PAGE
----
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Recent Research Articles from UNTHSC

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Impairment of HNF4α Binding to stim1 Promoter Contributes to High Glucose-induced Upregulation of STIM1 Expression in Glomerular Mesangial Cells.

Tue, 03/24/2015 - 3:30am

Impairment of HNF4α Binding to stim1 Promoter Contributes to High Glucose-induced Upregulation of STIM1 Expression in Glomerular Mesangial Cells.

Am J Physiol Renal Physiol. 2015 Mar 18;:ajprenal.00563.2014

Authors: Wang Y, Chaudhari S, Ren Y, Ma R

Abstract
The present study was carried out to investigate if hepatic nuclear factor 4α (HNF4α) contributed to high glucose-induced increase in STIM1 protein abundance in glomerular mesangial cells (MCs). Western blot and immunofluorescence studies showed HNF4α expression in MCs. Knockdown of HNF4α using siRNA approach significantly increased mRNA expression levels of both STIM1 and Orai1, and protein expression level of STIM1 in cultured human MCs. Consistently, over expression of HNF4α reduced expressed STIM1 protein expression in HEK293 cells. Furthermore, high glucose treatment did not significantly change abundance of HNF4α protein in MCs, but significantly attenuated HNF4α binding activity to stim1 promoter. Moreover, knockdown of HNF4α significantly augmented store-operated Ca2+ entry that is known to be gated by STIM1 and was recently found to be anti-fibrotic in MCs. In agreement with those results, knockdown of HNF4α significantly attenuated the fibrotic response of high glucose. These results suggest that HNF4α negatively regulates STIM1 transcription in MCs. High glucose increases STIM1 expression level by impairing HNF4α binding activity to stim1 promoter, which subsequently releases stim1 transcription from HNF4α repression. Since the STIM1-gated store-operated Ca(2+) entry pathway in MCs has anti-fibrotic effect, inhibition of HNF4α in MCs might be a potential therapeutic option for diabetic kidney disease.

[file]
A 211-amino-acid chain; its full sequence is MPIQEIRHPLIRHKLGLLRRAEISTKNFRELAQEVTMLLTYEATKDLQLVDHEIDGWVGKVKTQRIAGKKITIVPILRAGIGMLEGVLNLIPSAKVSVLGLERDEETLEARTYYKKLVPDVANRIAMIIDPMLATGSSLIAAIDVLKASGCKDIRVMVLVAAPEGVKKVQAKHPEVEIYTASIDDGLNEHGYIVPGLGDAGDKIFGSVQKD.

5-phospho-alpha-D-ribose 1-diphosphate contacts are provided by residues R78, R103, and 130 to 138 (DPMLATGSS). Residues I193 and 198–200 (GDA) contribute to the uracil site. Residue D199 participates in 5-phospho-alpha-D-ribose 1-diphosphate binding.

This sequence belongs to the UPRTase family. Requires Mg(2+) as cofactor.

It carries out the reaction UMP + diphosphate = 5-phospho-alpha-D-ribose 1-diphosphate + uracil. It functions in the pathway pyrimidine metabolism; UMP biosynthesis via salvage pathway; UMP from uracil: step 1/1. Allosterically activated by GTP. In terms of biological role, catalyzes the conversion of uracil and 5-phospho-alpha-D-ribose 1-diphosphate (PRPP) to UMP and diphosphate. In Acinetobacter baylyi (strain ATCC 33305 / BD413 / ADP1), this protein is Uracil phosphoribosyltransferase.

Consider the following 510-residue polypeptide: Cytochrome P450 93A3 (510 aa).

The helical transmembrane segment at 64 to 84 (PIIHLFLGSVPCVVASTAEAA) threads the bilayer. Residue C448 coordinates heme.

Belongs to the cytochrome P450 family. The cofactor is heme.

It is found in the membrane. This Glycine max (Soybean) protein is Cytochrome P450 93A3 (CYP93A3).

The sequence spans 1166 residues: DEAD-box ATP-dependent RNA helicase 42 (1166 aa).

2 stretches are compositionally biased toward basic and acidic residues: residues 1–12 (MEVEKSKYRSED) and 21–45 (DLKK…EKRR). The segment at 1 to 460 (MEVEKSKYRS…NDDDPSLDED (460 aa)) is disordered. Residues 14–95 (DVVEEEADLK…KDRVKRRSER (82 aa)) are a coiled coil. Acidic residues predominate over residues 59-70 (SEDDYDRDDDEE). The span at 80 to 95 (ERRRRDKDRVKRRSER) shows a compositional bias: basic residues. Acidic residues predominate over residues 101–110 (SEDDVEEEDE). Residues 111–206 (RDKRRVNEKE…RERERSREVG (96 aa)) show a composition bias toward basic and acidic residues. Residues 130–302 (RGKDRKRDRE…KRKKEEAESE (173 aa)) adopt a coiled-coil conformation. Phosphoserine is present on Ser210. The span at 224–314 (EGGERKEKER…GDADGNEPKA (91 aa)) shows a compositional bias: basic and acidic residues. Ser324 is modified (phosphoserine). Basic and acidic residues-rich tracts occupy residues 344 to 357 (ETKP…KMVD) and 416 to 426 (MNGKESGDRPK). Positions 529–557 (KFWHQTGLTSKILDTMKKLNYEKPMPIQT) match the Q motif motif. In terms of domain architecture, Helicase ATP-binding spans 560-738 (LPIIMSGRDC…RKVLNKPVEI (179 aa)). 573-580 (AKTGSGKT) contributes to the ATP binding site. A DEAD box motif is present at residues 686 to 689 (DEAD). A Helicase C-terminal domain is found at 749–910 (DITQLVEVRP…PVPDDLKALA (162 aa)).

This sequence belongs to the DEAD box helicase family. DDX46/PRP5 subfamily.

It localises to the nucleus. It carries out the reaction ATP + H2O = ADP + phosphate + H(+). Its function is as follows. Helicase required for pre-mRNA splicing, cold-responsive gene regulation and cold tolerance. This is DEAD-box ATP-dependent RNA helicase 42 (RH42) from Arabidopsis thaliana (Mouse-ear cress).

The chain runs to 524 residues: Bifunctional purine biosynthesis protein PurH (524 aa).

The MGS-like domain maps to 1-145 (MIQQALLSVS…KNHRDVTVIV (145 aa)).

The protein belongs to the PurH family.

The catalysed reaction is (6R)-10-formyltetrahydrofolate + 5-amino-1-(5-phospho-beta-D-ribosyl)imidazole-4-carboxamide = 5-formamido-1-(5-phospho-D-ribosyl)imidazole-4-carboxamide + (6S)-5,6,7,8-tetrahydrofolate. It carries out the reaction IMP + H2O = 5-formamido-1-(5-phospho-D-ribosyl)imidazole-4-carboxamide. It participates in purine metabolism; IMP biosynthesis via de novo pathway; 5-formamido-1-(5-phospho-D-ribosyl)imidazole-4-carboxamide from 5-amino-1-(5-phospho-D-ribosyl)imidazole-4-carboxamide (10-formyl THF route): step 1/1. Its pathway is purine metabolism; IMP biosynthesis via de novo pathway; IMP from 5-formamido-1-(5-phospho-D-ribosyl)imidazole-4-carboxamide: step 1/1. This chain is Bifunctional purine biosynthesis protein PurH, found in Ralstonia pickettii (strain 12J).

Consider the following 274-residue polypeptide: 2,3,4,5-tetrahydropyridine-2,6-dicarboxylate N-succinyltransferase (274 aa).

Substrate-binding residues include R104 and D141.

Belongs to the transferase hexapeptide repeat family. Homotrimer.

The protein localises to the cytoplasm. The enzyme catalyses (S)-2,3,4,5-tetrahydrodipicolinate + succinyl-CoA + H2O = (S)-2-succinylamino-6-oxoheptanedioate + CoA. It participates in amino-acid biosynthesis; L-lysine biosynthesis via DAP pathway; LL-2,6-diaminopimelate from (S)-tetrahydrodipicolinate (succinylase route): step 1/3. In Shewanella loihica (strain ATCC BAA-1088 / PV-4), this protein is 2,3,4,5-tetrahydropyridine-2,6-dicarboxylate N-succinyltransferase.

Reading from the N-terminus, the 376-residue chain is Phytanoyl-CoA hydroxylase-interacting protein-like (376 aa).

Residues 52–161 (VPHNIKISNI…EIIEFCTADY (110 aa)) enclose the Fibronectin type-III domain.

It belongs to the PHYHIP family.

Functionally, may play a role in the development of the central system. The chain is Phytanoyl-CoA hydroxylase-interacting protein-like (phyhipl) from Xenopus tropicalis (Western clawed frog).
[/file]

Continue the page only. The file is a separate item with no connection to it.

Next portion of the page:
PMID: 25786776 [PubMed - as supplied by publisher]

Transcription Factor Brn-3b Overexpression Enhances Neurite Outgrowth in PC12 Cells Under Condition of Hypoxia.

Tue, 03/24/2015 - 3:30am

Transcription Factor Brn-3b Overexpression Enhances Neurite Outgrowth in PC12 Cells Under Condition of Hypoxia.

Cell Mol Neurobiol. 2015 Mar 19;

Authors: Phatak NR, Stankowska DL, Krishnamoorthy RR

Abstract
Transcription factor Brn-3b plays a key role in retinal ganglion cell differentiation, survival, and axon outgrowth during development. However, the precise role of Brn-3b in the normal adult retina as well as during neurodegeneration is unclear. In the current study, the effect of overexpression of Brn-3b was assessed in vitro, in PC12 cells under conditions of normoxia and hypoxia. Immunoblot analysis showed that overexpression of Brn-3b in PC12 cells as well as 661W cells produced significant increase in the growth cone marker, growth-associated protein-43 (GAP-43), and acetylated-tubulin (ac-TUBA). In addition, an increased immunostaining for GAP-43 and ac-TUBA was observed in PC12 cells overexpressing Brn-3b, which was accompanied by a marked increase in neurite outgrowth, compared to PC12 cells overexpressing the empty vector. In separate experiments, one set of PC12 cells transfected either with a Brn-3b expression vector or an empty vector was subjected to conditions of hypoxia for 2 h, while another set of similarly transfected PC12 cells was maintained in normoxic conditions. It was found that the upregulation of GAP-43 and ac-TUBA in PC12 cells overexpressing Brn-3b under conditions of normoxia was sustained under conditions of hypoxia. Immunocytochemical analysis revealed not only an upregulation of GAP-43 and ac-TUBA, but also increased neurite outgrowth in PC12 cells transfected with Brn-3b as compared to PC12 cells transfected with empty vector in both normoxia and hypoxia. The findings have implications for a potential role of Brn-3b in neurodegenerative diseases in which hypoxia/ischemia contribute to pathophysiology of the disease.

PMID: 25786379 [PubMed - as supplied by publisher]

A novel Alzheimer disease locus located near the gene encoding tau protein.